By in Politics

You Don't Need Obama's College Plan, Do What Oklahoma Did

Obama came up with the government helping pay for 2 years of community college. Sounds good on paper, but 2 years of college won't get you that far and then you have to figure out how to get the rest of the money to go further, it essentially just puts off your student loans for two years.

States should be helping their citizens like Oklahoma does. Now most probably don't know where Oklahoma is, most just know we have lots of tornadoes. Well, the state of Oklahoma is keeping their high school graduates here in the state with Oklahoma Promise, which pays for college. Not two years of community college, it pays for tuition for a full 4 year college if the students parents make under $50,000 a year. All the students have to do is sign up before the end of 10th grade and keep their grades up and they will help pay the students tuition, add in Pell grants if your student qualifies and your student is set, unless they live on campus which they have to come up with the money for that. The catch? It has to be a college in Oklahoma.

This was Oklahoma's way to increase the amount of people attending college and also to help to try and keep them in the state. If Oklahoma can do this, I don't see why other states can't adopt something like this for them. Why rely on the Federal government? They will make the state pay part anyways, so why not come up with their own plan where they can be responsible for their own citizens.

Do you really want big government to have a hand in colleges and universities too? They have their hands in enough of our lives already, let your state step up and take care of their citizens, not the Federal government!


Image Credit » http://pixabay.com/en/oklahoma-city-oklahoma-building-101926/

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Comments

MsBiz wrote on January 23, 2015, 11:25 AM

That sounds like a pretty good plan. I just wonder how sustainable it is over the long-term, with tuition rising like it is. If it could be fit into a state budget, I would fully support something like this. In fact, I would like to see it expanded for families with higher incomes, because $50,000 sure doesn't go a long way in some areas of the country.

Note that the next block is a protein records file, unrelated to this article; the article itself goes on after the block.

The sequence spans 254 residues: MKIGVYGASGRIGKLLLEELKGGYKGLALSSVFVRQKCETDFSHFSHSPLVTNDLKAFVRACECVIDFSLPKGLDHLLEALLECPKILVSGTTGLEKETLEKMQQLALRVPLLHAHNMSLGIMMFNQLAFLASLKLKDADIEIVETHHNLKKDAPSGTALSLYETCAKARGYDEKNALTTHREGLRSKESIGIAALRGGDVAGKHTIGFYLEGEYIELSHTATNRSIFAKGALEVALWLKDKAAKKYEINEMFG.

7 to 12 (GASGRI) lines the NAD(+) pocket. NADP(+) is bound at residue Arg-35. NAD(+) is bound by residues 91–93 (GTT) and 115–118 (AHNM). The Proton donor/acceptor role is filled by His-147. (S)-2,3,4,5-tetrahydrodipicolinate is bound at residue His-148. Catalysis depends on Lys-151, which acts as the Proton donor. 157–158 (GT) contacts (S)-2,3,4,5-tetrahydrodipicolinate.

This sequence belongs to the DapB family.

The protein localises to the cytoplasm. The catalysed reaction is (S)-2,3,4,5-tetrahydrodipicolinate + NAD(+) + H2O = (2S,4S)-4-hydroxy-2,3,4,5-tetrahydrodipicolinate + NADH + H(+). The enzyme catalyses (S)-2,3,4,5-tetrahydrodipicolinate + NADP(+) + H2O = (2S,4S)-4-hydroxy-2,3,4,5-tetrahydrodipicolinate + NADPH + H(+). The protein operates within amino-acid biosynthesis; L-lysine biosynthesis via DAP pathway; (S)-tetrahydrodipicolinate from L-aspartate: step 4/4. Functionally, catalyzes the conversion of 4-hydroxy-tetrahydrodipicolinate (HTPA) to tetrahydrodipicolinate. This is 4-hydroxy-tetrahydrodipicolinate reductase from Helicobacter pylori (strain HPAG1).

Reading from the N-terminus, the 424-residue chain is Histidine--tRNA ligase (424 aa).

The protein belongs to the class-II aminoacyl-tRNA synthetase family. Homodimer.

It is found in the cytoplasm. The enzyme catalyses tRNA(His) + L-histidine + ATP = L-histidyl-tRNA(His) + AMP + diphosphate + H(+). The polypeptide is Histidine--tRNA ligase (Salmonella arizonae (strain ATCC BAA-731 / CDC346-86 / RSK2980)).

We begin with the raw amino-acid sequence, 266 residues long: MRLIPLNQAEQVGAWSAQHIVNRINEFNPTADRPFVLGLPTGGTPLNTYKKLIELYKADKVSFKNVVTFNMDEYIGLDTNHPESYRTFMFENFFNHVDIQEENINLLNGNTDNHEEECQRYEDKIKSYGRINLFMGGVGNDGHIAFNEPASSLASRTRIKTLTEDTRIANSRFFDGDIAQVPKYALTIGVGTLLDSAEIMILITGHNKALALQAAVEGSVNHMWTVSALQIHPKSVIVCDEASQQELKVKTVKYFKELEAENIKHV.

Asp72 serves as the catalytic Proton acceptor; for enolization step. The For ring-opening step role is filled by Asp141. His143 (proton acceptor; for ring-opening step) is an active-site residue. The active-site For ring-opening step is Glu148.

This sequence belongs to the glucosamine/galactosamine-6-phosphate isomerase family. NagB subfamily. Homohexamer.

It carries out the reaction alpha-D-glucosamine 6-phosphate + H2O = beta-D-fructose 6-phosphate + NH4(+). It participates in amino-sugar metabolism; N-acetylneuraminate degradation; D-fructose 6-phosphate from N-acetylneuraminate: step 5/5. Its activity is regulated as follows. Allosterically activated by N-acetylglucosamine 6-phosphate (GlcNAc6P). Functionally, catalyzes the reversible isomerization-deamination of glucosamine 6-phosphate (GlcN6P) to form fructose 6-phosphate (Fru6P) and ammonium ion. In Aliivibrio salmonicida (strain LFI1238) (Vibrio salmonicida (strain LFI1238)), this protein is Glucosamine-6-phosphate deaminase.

Soonerdad3 wrote on January 23, 2015, 11:28 AM

Well said Kat- and this is exactly what I thought of when I heard Obama announce his bs plan to waste even more federal taxpayer dollars and force states to pay for something they have nothing to do with. He maybe filled with lots of good intentions, but he rarely thinks the ideas through. There are numerous duplicated government programs already and this will just add to it.

Soonerdad3 wrote on January 23, 2015, 11:34 AM

That is a good question, but it has been in place since 1996 and it have survived a few scares about funding, but for the most part the state budget for this program is kept intact. I understand what you are saying and that could easily be adjusted according to the states needs.

JohnRoberts wrote on January 23, 2015, 11:59 AM

The best scheme is to reinvent yourself as an illegal immigrant then you can get a total university free ride!

MsBiz wrote on January 23, 2015, 12:02 PM

I'm wondering how well it could work in a larger state with a higher cost of living, like Florida, where I originally come from. I would definitely like to see it tried in my current home state of North Carolina. I live in one of the poorest counties in the state and a lot of bright children miss out on college for financial reasons. Moreover, it mostly goes down race lines. The county is about 70% white, yet the public schools are over 80% black (and have a scary-low graduation rate). White families are pulling their children out of the failing public schools and we're basically re-segregating. I think a college incentive program could do a lot to fix some of the socioeconomic divides they go down racial lines.